Batman Beyond #21 review

The last arc of Batman Beyond, ‘The Long Payback,’ wasn’t a particularly rewarding read. It briefly shone when the titular villain was given some depth and a new Robin emerged; otherwise, I considered it a slog to read as Jurgens threw a different villain at Terry each month for mindless kicks. By contrast, some writers (such as Tom King) make daring choices and this leads either to great success or provokes the ire of the fandom (often the result is both!). Throughout his tenure on Batman Beyond, Jurgens has chosen a safer road and this also yields mixed results; the last arc felt more like an old videogame than a story because of it’s repetitive nature whilst with ‘Target: Batman,’ he has so far delivered solid thrills by patiently focussing on his cast whilst reworking old concepts.

The ideas in question are: a) Batman being universally considered a villain and b) the Scarecrow driving Gotham into a frenzy. We’ve seen both many times before but what I appreciate here is that Jurgens is juggling multiple storylines and they will all be affected by the overarching Scarecrow narrative. Fear of the Bat spreading through Gotham hasn’t come at a random time; Jurgens has chosen a moment at which Terry, Dana, Melanie, Bruce, Matt and even Jack Ryder may all be at a crossroads in their lives. That’s good writing.

I’m also impressed by the pace. This time, Jurgens is easing us into the story, visiting the Jokerz, Matt, Melanie, etc. in turn and keeping the villain behind the curtain for the time being. It feels like the kind of straightforward mysteries Bruce and Terry used to face in their respective animated series.

Naturally, this means that Terry can only be as intelligent as the story allows; he still has no idea what connects the fear he’s witnessed in multiple characters, which can be frustrating when as readers we’ve already worked it out (or at least we think we have!). The story-comes-first argument must also be the only explanation for Batman failing to consider flying away when a mob of hundreds attacks him this issue! In every other respect, I was satisfied with Terry’s portrayal in Batman Beyond #21. The book never gets bogged down in negativity (which might easily happen when dealing with a city turning against it’s hero) thanks to his Nightwing-esque quipping in the face of adversity. It’s a well-balanced issue, so it’s a shame that it ends so predictably.


All throughout ‘The Long Payback,’ Jurgens ended each issue with the ‘cliffhanger’ of Terry finding himself in mortal peril. Issue #21 is unfortunately no different; Barbara and the GCPD turn up under the influence of fear, trying to gun down Batman and Terry tells himself there’s no way he’s walking out of here alive. This is unsatisfying because the reader knows he’s wrong – not only is Terry the main character (and therefore not expendable), we’ve also seen him escape these supposedly hopeless situations again and again. What this book needs is a different kind of cliffhanger; a dramatic reveal, a mystery, a betrayal or even just another character being in danger for once!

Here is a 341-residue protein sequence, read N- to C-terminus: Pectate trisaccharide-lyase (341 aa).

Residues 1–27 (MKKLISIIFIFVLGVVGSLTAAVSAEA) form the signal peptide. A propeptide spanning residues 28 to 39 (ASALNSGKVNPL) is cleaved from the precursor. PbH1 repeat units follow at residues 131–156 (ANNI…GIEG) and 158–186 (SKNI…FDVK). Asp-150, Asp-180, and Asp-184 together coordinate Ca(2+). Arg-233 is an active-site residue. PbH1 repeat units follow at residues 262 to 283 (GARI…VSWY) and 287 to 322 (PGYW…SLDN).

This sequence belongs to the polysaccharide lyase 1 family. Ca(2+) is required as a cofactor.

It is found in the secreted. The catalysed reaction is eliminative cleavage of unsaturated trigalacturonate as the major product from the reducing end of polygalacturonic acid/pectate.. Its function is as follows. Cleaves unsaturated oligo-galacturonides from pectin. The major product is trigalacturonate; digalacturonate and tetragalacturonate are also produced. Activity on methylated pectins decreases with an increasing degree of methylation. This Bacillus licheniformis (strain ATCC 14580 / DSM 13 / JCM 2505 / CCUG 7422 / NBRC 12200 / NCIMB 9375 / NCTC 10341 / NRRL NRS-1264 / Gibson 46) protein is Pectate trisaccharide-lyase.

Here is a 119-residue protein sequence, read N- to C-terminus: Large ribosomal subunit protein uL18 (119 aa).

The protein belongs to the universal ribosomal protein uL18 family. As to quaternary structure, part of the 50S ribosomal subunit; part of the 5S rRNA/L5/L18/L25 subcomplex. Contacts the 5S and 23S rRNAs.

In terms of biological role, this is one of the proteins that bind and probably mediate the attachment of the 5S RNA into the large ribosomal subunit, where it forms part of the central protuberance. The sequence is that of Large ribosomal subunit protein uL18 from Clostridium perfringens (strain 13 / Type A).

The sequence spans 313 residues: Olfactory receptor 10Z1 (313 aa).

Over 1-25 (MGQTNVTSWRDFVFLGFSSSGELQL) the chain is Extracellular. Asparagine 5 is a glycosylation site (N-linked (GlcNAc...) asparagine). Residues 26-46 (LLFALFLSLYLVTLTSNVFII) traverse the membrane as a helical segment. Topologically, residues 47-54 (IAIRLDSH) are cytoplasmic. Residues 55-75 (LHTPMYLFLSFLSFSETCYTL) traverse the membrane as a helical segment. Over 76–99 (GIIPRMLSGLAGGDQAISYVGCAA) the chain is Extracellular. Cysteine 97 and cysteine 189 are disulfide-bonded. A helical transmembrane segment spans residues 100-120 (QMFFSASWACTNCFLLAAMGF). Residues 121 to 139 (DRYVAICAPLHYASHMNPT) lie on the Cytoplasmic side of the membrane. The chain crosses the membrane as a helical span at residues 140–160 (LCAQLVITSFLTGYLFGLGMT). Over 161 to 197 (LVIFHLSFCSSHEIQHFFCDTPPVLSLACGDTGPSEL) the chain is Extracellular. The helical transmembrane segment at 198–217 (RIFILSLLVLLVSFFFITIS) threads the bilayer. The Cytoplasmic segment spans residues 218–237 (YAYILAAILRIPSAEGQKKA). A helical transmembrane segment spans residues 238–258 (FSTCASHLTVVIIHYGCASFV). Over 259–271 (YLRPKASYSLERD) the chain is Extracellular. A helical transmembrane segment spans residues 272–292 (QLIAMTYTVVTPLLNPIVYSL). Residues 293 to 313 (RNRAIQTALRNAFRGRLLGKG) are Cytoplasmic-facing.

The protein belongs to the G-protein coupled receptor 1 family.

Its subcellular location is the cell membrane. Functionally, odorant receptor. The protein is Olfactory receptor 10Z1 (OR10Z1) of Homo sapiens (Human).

A few other things I spotted this month:

  • Dana Tan has the world’s cleanest kitchen.
  • ‘Bratz’ is not the sound a futuristic gun should make; it’s just not frightening enough!
  • Look closely at the issue’s only shot of the Batcave and you can make out a tiny, blue Lincoln Futura Batmobile!

Will Conrad’s art is pretty amazing in this issue (My only complaint is that he draws Batman’s eyes too large; they take up about a third of his face). Check out the picture above (believe it or not, this is only my second-favourite page in this issue; the best page features a horror version of Batman!). There’s a lot at work so I thought I’d take a moment to appreciate how the whole team have worked together. Jurgens’ script gives us a re-cap of last issue so it’s wise to give those of us who remember what’s going on something to look at and Conrad does not disappoint! There’s an unworldly, lithe Batman swooping dynamically, a variety of vehicle designs, some detailed buildings, a vertiginous sense of their enormity, and even a statue which will become important later in the issue.  David Baron imbues the scene with beautiful, waning sunlight, making the futuristic cityscape even more believable (he also impresses later on by colouring the Jokerz with a bright, aesthetically pleasing palette and by adding glare to vehicle headlights). Finally, Travis Lanham’s thought boxes are arranged so that our eyes track them across the page, reaching the word ‘Monster’ just before seeing the dark shape of the Batman, then reaching ‘street heist’ just before seeing the Jokerz attacking a truck delivering advanced tech gear.

Recommended if:

  • You like your stories well paced and evenly balanced.
  • You’re invested in Terry and his complicated relationships.
  • You’ve been waiting for an issue in which nothing is described as ‘schway.’

Overall: There’s nothing ground-breaking about ‘Target: Batman’ but so far it’s been a handsome and intriguing piece of escapism. If you like to see several characters attacked just when they’re reaching turning points in their lives, this could be the issue for you.

SCORE: 7/10